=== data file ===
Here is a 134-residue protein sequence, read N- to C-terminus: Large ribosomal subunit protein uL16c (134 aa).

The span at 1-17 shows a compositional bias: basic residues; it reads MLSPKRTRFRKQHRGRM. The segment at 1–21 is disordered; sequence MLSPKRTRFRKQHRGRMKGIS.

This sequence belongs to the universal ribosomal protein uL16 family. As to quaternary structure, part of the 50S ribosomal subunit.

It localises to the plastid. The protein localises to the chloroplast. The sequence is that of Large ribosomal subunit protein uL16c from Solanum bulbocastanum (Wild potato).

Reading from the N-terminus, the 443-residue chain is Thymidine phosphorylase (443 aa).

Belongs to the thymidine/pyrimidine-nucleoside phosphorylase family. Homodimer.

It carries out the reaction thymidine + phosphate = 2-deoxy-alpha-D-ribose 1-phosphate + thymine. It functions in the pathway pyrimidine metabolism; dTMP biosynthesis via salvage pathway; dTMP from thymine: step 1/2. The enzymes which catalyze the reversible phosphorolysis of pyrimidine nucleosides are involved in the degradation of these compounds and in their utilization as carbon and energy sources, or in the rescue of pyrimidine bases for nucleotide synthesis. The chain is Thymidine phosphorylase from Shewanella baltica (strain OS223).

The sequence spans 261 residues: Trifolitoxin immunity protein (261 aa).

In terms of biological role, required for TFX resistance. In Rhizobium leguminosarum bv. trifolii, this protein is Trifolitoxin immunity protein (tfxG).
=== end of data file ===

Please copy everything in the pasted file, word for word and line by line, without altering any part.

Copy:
Here is a 134-residue protein sequence, read N- to C-terminus: Large ribosomal subunit protein uL16c (134 aa).

The span at 1-17 shows a compositional bias: basic residues; it reads MLSPKRTRFRKQHRGRM. The segment at 1–21 is disordered; sequence MLSPKRTRFRKQHRGRMKGIS.

This sequence belongs to the universal ribosomal protein uL16 family. As to quaternary structure, part of the 50S ribosomal subunit.

It localises to the plastid. The protein localises to the chloroplast. The sequence is that of Large ribosomal subunit protein uL16c from Solanum bulbocastanum (Wild potato).

Reading from the N-terminus, the 443-residue chain is Thymidine phosphorylase (443 aa).

Belongs to the thymidine/pyrimidine-nucleoside phosphorylase family. Homodimer.

It carries out the reaction thymidine + phosphate = 2-deoxy-alpha-D-ribose 1-phosphate + thymine. It functions in the pathway pyrimidine metabolism; dTMP biosynthesis via salvage pathway; dTMP from thymine: step 1/2. The enzymes which catalyze the reversible phosphorolysis of pyrimidine nucleosides are involved in the degradation of these compounds and in their utilization as carbon and energy sources, or in the rescue of pyrimidine bases for nucleotide synthesis. The chain is Thymidine phosphorylase from Shewanella baltica (strain OS223).

The sequence spans 261 residues: Trifolitoxin immunity protein (261 aa).

In terms of biological role, required for TFX resistance. In Rhizobium leguminosarum bv. trifolii, this protein is Trifolitoxin immunity protein (tfxG).